U.S. venture capital funding for biopharma companies jumped more than 25% by dollar value during the second quarter compared with the second three months of 2013, as VCs capitalized on increased exit opportunities as the overall market continued to revive, reflected by the continuing IPO boom and rising valuations of companies in mergers-and-acquisitions (M&A).
A total $1.84 billion was raised in 122 deals during Q2 2014, according to the quarterly MoneyTree™ report, issued Monday by PricewaterhouseCoopers (PwC) and the National Venture Capital Association (NVCA), based on Thomson Reuters data. A year earlier, $1.47 billion was raised in 120 deals by companies PwC includes within “biotechnology”—a category that includes pharmas, biosensor makers, and six sub-segments of biotechs (human, animal, equipment, industrial, research, and other).
The quarter’s two largest funding deals were the $200 million raised by Intarcia Therapeutics, and $119.5 million by Proteus Digital Health. Drugs for humans accounted for most of the biotech investment, $1.4 billion, up 36% from the year-ago quarter.
“That really actually shows that venture capitalists support the industry,” Greg Vlahos, life sciences partner at PwC, told GEN. “There’s still a positive outlook on the biotech space.”
Biosensors for diagnostics attracted $132 million, more than double a year earlier (154%). The largest year-over-year investment gain of any sub-segment was animal biotech, which rocketed 810% to $80 million. Next was industrial biotech at $68 million, up 50% from Q2 2013, and three sub-segments that lagged behind a year ago: Pharmaceuticals ($77 million, down 67%); biotech research ($36 million, down 9%) and biotech equipment ($21 million, down 47%).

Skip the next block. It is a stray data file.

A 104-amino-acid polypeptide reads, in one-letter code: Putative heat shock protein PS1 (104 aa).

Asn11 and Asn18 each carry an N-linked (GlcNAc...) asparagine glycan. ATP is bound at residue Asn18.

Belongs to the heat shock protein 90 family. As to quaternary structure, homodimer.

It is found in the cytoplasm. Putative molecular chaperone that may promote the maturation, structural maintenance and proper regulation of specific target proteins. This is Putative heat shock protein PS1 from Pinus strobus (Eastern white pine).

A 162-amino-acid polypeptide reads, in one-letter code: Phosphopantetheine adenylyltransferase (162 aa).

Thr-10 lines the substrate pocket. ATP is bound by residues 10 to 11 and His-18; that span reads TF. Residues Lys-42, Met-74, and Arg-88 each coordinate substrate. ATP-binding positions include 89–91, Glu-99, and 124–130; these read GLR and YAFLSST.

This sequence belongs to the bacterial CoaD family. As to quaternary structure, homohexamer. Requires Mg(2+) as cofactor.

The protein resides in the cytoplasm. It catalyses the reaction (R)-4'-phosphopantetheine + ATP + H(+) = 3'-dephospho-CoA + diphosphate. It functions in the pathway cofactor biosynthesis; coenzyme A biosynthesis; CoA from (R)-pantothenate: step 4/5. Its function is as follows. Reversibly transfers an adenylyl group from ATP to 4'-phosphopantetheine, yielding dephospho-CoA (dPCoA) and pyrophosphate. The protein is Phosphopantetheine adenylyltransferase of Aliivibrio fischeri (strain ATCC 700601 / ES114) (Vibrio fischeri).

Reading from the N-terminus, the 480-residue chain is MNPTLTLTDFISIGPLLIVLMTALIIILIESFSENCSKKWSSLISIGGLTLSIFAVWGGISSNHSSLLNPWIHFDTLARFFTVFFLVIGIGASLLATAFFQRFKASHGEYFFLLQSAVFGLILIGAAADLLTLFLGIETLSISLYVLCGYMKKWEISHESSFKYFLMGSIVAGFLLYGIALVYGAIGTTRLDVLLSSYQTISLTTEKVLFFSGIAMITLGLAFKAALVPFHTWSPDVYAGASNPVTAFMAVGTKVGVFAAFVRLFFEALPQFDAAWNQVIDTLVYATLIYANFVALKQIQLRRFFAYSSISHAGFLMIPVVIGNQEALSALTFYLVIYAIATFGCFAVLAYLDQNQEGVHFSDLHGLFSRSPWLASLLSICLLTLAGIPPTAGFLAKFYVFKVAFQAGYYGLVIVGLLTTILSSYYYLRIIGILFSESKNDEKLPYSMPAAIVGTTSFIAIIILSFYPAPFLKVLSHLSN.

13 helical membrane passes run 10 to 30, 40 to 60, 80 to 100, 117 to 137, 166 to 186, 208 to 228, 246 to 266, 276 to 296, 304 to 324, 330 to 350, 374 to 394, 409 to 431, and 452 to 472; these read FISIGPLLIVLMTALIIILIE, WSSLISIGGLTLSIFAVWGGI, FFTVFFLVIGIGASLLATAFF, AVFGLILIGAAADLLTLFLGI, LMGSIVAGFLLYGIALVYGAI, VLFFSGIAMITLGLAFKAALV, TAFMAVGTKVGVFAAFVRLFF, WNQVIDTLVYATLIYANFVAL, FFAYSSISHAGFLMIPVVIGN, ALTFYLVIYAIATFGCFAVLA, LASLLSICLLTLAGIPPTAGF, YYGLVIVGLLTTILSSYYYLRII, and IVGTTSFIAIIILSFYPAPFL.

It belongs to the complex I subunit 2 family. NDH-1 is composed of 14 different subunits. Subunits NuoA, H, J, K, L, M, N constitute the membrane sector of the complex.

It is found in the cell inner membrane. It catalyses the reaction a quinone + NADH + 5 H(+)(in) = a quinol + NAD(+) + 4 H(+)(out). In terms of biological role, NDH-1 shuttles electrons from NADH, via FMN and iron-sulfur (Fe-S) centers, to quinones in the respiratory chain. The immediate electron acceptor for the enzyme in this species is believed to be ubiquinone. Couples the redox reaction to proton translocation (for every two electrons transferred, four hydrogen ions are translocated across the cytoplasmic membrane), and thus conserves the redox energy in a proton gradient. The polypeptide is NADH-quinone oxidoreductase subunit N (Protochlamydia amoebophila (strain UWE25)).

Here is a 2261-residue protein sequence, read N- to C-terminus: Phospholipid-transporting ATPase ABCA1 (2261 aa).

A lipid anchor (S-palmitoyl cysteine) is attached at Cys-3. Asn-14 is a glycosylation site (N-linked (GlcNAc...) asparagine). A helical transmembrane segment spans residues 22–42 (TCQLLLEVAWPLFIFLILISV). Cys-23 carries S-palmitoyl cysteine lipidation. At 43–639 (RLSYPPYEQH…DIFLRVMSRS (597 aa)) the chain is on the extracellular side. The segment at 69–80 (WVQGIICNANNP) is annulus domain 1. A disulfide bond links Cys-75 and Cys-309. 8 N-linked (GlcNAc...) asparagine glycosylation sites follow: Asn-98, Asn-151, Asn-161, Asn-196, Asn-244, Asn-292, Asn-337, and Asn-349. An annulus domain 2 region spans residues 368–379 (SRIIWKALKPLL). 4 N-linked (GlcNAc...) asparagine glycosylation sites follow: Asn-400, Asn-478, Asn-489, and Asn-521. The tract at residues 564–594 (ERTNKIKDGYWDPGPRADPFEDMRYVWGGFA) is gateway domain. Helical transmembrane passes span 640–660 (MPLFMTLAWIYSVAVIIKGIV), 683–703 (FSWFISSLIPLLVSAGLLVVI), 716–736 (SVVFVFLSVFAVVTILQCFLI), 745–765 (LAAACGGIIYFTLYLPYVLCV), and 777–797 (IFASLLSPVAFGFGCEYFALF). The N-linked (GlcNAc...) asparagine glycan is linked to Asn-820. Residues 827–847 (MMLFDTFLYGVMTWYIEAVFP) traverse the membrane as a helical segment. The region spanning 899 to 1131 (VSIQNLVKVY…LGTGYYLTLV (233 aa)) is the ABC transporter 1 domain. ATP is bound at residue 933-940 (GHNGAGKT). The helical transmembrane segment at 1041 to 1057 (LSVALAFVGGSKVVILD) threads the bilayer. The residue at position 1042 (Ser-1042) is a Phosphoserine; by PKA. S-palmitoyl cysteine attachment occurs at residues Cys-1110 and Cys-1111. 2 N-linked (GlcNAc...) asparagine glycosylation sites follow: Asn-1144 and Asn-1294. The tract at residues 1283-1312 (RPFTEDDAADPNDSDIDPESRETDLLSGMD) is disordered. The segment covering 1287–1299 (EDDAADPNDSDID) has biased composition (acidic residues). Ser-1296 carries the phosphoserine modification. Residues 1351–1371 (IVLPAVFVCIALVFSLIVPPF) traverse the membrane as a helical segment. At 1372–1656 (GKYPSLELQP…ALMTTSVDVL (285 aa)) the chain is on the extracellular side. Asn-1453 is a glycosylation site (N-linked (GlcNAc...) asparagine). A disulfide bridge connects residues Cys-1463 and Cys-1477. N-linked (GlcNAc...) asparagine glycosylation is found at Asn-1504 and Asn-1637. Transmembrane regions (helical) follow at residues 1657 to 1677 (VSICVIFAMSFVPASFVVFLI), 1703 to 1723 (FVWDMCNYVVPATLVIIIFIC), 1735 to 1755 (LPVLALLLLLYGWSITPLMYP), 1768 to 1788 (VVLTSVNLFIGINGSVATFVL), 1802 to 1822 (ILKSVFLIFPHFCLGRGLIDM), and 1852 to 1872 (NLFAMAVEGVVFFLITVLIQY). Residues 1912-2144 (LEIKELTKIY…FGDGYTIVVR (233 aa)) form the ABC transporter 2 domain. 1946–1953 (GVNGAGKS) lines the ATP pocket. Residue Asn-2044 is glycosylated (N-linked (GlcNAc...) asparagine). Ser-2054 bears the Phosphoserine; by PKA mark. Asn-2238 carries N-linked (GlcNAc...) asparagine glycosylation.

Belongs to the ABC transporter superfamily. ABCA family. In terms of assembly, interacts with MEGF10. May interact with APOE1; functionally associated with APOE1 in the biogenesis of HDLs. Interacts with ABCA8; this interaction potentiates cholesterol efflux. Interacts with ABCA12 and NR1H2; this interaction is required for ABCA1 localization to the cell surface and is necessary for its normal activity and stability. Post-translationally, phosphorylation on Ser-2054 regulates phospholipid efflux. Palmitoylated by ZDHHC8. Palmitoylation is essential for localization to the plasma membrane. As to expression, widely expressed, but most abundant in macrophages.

The declining segments do not signify future trouble for biotech since the sub-segments account for less than 10% of overall total investment in biotech, Vlahos said, and fluctuations in quarterly numbers reflect activity by one or a handful of companies.
According to Vlahos, the reviving market, IPO boom, and rising valuations give VCs more “liquidity” or assets that can be quickly converted to cash, allowing them to raise more money for investing in more companies. The first six months of 2014 saw almost as many biopharma therapeutic, diagnostics, and tools/tech IPOs (52) as occurred all of last year (54).
Since then, another 24 biopharmas have gone public—20 in July and just four this month as of August 26, as the yo-yo stock market of recent weeks has prompted many companies to ride out the Wall Street rollercoaster. That, in turn, should fuel demand for venture capital.
“We are seeing a volatile public market. There’s a significant amount of companies that are backlogged in the pipeline waiting out the volatile market, and they’re accessing venture funds for later-stage mezzanine rounds prior to their liquidation events,” Vlahos said.
VCs are also interested in funding cutting-edge where the probability of market success has never been higher, such as biosensors for diagnostics and stem-cell therapies, Vlahos added.
First-sequence funding, a barometer for startups across industries, rose to $244 million in Q2 2014 for biotech—up just 1.4% from the year-ago quarter, with a slight uptick in deals to 23 from 20. During the first half of this year, biotechs won $355.6 million in first-sequence funding, up about 12% from the first six months of 2013.